Water is the most important aspect of cut flower growing.

The irrigation water needs to be of good quality and readily available.

If the pH or hardness of the water is too high then steps need to be taken to adjust it. To simply leave the water as such will result in one not producing top quality flowers.

REMEMBER: Quality is the number one factor that needs to be achieved in cut flower production to stay competitive and in business.

There are two main methods of irrigating flowers, namely, overhead and drip irrigation.

The system one chooses to use is determined by a few factors. These factors are things such as what type of flowers are being grown (different flowers sometimes prefer different systems) and how much water is available. Factors such as production method also determine the system used.

Fertigation

It is necessary to fertilize cut flowers if one wants to achieve a top quality product.

Fertigation can be done organically or with the use of artificial fertilizers. As well as a combination of the two. Fertigation can be divided into preplant and ongoing fertigation. Preplant is fertilizer that is applied before one plants and during land preparation. While ongoing fertigation is the fertilizer that is applied during the growing process of the flowers.

There are different systems that can be used to administer the fertilizer. Most large concerns use what is commonly known has an A- and B- Tank system. This is where raw, bulk fertilizers are used and administered through two tanks.

Smaller setups tend to use a basic one tank system where a ready mix fertilizer is applied through the one tank.

Another method of fertigation is side- or hand- dressing. This is simply a method by which granular fertilizer is applied to the soil by hand and watered in later. In the first two methods water-soluble fertilizers need to be used, which is not the case with side- or hand- dressing.

Pests & diseases

It is of utmost importance to inspect one's flowers on a daily basis for pests and diseases. Pests and diseases can be divided into the following main groups:

Insects; fungi; bacteria; viruses.

In most cases there is very little one can do about viruses and usually they are not of major concern in annual crops. Bacteria are also not usually a major cause of problems. The two main groups for concern are insects and fungi.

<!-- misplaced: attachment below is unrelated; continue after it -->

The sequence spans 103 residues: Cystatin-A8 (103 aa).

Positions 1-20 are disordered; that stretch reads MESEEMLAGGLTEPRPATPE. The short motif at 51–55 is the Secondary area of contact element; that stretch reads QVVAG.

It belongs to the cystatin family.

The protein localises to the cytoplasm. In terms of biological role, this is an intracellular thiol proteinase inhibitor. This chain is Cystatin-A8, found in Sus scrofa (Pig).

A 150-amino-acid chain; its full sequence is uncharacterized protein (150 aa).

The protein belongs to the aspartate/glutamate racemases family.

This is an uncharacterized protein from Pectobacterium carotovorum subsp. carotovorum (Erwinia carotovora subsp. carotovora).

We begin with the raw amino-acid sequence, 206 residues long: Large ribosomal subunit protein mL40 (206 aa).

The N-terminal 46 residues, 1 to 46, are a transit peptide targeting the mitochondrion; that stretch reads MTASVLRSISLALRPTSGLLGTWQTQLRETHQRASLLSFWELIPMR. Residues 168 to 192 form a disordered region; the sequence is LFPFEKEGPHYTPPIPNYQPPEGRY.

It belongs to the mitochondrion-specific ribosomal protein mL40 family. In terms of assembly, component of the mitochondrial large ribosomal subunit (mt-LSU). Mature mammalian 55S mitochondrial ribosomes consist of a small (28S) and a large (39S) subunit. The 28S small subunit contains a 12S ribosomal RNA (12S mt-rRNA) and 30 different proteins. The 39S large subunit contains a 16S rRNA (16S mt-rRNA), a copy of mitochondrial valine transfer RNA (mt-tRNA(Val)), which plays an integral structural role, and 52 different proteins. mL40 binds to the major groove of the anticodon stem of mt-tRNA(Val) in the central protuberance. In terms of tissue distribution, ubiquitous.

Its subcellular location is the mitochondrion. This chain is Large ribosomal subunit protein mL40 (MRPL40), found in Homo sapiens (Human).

Fungi infections can be soil-, water- or air-borne.

Insects can be a pest above or below ground, and can target all parts of the plant. That is, the roots, leaves, stems or flowers.

Most pesticides are divided into insecticides and fungicides.

It is important to obtain and follow a spray programme. Incorrect application of pesticides results in resistance being built up against such chemicals.

Handling

Post harvest handling of cut flowers is an area that is often neglected by growers. Always remember that each aspect of cut flower growing is important to the ultimate quality and success of the flowers produced. That is from the preparation of the soil to the transporting of the flowers to the market destination.

Different cut flowers need to be harvested at different opening or ripening stages and different markets often have different requirements regarding opening stage. Always try to get the flowers into water as quick after harvesting as possible. In most cases use a preservative to treat the flowers to help retard premature ageing.

Different flowers and markets also require different packaging. In most cases flowers are packaged into cellophane sleeves. Some sleeves have holes, while other sleeves are of materials that are porous. Cost and marketing plays big roles regarding the final packaging that one uses.

In most cases it is important to get the heat off the harvested flowers as soon as possible. For real quality and success a coldroom in necessary. This is also necessary when one needs to store flowers for a few days.

Transport needs to be properly thought through. Never transport flowers in an open vehicle, unless in cartons. Obviously, the best method is to use closed vehicles with temperature and humidity controls.

Conclusion

Growing cut flowers can be very profitable and rewarding. However, it is important not to try and take short-cuts. Quality must never be undermined and one must stick to the fundamentals. Remember, growing cut flowers for profit is a business and it must be run like any other successful business to be successful.

For more advice contact:
Johannes Maree
Tel: 082 564-1211
Email: johannesmaree@freemail.absa.co.za